Stage review • Plan-B's production linking polygamy and suffrage suited for history buffs.
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Like the abolition of slavery and the humane treatment of animals, the women's right to vote is a freedom with no lingering controversy.
Like all freedoms, though, its true origin is worth exploring for the simple reason that it might bear similar freedoms in the future.
"Suffrage," by Utah playwright Jenifer Nii, recreates the religious and political atmosphere of the early Utah territory through the eyes of two quarreling sister wives. This world premiere production, by Plan-B Theatre Company, addresses the premise in ways that don't always satisfy not that it matters. By play's end, you may end up more pleased at having seen a crucial piece of Utah history recreated so well and with such care.
Common sense or, as Nii reveals, common bias would have us believe that polygamy could never foster the sort of political environment that would also allow women to vote on equal footing with men. But, to echo a well-worn phrase from writer Malcolm Gladwell, "we'd be wrong." While polygamy gave one man marital dominion over several women, that dominion ended at the political line. All that's well established in the historical record left to us by Relief Society president Emmeline B. Wells, who wrote with George Q. Cannon that "a woman born in the United States is a citizen just as much as a man."
Americans fearful of Mormon polygamy also feared granting women the vote would strengthen plural marriage, with women falling in line with their husbands. Denying women the vote, they felt, chipped away at women's rights and polygamy.
"Suffrage" demonstrates that history was much more complicated than that simple cause and effect. While it isn't always great entertainment there are times this drama makes you feel as if you're trapped in an elevator with two bickering Relief Society sisters it's fascinating to watch.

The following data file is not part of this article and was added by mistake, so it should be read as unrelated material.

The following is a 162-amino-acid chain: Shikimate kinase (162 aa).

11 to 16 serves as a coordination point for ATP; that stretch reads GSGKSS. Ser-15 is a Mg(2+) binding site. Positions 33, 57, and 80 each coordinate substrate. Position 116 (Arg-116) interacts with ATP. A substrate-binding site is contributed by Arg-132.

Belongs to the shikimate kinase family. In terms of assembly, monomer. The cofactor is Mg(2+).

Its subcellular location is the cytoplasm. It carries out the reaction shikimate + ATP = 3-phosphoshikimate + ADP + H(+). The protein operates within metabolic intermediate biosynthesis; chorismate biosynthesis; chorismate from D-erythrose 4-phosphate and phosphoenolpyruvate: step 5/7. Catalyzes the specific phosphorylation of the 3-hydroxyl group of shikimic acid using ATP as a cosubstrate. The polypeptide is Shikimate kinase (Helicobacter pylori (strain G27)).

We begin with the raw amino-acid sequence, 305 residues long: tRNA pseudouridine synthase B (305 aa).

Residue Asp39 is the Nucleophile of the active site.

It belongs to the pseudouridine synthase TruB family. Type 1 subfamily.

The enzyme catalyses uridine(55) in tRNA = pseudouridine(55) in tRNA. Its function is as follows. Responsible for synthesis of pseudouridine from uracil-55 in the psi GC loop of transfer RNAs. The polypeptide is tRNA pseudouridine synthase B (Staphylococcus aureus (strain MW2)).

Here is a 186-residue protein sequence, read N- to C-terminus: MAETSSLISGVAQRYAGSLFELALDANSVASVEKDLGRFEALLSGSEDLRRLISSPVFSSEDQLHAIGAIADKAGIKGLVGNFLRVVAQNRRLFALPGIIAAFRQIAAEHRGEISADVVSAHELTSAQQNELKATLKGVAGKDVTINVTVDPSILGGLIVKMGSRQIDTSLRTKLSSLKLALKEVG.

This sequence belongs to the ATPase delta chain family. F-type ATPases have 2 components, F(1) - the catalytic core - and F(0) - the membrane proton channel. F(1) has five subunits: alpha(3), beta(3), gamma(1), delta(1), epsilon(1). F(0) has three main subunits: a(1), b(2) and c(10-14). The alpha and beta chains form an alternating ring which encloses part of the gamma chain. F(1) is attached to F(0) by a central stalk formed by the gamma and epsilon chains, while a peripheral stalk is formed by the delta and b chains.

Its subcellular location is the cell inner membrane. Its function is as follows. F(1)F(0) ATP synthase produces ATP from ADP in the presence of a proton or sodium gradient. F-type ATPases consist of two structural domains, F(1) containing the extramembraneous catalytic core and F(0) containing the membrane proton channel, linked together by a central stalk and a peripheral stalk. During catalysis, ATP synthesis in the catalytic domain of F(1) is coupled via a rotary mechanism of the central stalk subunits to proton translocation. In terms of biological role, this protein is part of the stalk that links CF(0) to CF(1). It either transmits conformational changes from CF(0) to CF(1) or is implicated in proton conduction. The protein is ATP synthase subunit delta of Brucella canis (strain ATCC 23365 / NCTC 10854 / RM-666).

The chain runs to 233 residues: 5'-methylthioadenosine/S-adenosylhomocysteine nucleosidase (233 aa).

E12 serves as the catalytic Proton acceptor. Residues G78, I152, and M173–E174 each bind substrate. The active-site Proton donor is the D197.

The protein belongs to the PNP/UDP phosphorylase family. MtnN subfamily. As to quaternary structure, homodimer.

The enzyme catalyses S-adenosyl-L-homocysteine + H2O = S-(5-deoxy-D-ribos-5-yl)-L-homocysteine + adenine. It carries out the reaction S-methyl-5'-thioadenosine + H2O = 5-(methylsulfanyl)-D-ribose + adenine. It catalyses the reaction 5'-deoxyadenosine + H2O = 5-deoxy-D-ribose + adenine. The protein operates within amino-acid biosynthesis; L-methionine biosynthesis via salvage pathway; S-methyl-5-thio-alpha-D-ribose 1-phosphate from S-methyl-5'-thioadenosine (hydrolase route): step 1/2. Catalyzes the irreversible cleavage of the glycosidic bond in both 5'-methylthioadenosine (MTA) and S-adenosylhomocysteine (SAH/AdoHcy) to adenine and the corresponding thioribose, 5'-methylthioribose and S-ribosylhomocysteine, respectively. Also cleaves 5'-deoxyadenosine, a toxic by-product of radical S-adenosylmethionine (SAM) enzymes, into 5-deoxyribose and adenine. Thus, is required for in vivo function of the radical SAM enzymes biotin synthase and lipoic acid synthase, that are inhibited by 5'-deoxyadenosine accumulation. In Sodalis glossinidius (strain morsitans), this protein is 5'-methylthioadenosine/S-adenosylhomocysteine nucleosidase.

April Fossen plays Frances, the second of five wives to an unseen man named Benjamin. Older and more matronly, she obsesses about the family children, but not quite as much as she wrings her hands over her younger sister wife, Ruth. Alarmed at U.S. government's persecution of practicing polygamists, Ruth sees religious and political freedom as one and the same. Which they are.
The curiosity of "Suffrage" is that this equation is so obvious to a Mormon sister wife, but not to oppressive forces in Washington, D.C., seeking to stanch the "twin barbarities" of polygamy and slavery.
"I know of no more independent woman than the one who lives the law of polygamyfor she must hold herself up among many, and care for the needs of more," says Ruth, played by Sarah Young. "Give us the vote, we will study."
As Fossen and Young trade opposing lines over the importance of political freedom and domestic duties, keeping score can be hard, if not tedious, if you don't care deeply about Mormon or Utah history. History lessons, even novel and untold ones, are difficult to make compelling in the spare confines of one stage and two actors.
"Suffrage" is far more interesting as a simple story about two women who find what little humor there is in hardship, as polygamy is banned and families are disbanded. Fossen and Young deftly portray the pride, faith and fortitude that certainly must have existed between early Utah women.
Nevertheless, "Suffrage" rings true when it shows us that freedoms are born from unlikely places, and by people for whom freedom takes on different definitions. At a time when the U.S. Supreme Court may expand marriage privileges to gay couples, and even some Mormon women politely ask for priesthood ordination, that's a lesson well worth heeding.
Plan-B Theatre's 'Suffrage'
When » April 4-14. Thursdays and Fridays, 8 p.m.; Saturdays, 4 and 8 p.m.; Sundays, 2 p.m.
Where » Studio Theatre, Rose Wagner, 138 W. 300 South, Salt Lake City.
Tickets » $10-$20. Call 801-355-ARTS or visit planbtheatre.org for more information.
Bottom line • An invaluable dramatic recreation of Utah history that's well acted and produced, but better suited to history buffs than entertainment seekers. One hour and 15 minutes with no intermission.